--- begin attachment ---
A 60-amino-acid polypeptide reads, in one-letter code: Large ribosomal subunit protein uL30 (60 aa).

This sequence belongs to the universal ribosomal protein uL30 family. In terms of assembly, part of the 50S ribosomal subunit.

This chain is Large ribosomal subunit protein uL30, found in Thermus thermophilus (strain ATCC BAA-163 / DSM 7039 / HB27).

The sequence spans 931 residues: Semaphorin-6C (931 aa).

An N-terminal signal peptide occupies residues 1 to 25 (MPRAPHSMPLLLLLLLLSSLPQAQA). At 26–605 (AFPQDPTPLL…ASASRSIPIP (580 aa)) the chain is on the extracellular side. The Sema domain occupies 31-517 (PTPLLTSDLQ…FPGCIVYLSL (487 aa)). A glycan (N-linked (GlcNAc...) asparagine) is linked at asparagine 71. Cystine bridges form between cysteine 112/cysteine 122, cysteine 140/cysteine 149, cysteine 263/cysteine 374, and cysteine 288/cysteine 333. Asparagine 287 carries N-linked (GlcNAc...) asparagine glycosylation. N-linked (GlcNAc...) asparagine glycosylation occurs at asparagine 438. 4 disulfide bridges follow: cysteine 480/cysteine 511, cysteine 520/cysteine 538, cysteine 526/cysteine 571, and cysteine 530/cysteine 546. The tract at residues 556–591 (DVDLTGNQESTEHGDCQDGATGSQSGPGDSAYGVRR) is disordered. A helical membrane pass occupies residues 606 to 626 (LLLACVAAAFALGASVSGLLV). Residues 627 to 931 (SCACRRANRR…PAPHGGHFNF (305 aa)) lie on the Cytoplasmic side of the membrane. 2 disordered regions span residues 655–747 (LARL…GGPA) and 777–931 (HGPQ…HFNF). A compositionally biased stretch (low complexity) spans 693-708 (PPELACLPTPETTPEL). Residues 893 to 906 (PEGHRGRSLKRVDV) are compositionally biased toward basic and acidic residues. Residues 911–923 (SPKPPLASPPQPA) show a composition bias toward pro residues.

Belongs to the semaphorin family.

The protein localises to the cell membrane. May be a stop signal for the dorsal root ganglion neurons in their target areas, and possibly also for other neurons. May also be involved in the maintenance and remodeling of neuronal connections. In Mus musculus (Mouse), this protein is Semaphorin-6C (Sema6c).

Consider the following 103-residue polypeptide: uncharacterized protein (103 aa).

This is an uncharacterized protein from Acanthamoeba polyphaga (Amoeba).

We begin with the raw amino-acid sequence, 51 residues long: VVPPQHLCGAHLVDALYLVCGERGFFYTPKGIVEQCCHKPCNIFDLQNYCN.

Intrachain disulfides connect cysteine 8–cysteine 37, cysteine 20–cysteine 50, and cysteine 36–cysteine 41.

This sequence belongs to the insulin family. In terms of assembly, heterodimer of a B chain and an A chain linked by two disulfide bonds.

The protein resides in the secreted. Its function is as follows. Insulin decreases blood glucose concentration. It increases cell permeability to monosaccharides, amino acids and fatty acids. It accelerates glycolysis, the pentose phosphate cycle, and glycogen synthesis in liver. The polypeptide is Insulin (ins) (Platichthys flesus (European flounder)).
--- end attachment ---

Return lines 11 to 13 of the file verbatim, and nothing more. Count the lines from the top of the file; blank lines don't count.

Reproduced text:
Intrachain disulfides connect cysteine 8–cysteine 37, cysteine 20–cysteine 50, and cysteine 36–cysteine 41.

This sequence belongs to the insulin family. In terms of assembly, heterodimer of a B chain and an A chain linked by two disulfide bonds.

The protein resides in the secreted. Its function is as follows. Insulin decreases blood glucose concentration. It increases cell permeability to monosaccharides, amino acids and fatty acids. It accelerates glycolysis, the pentose phosphate cycle, and glycogen synthesis in liver. The polypeptide is Insulin (ins) (Platichthys flesus (European flounder)).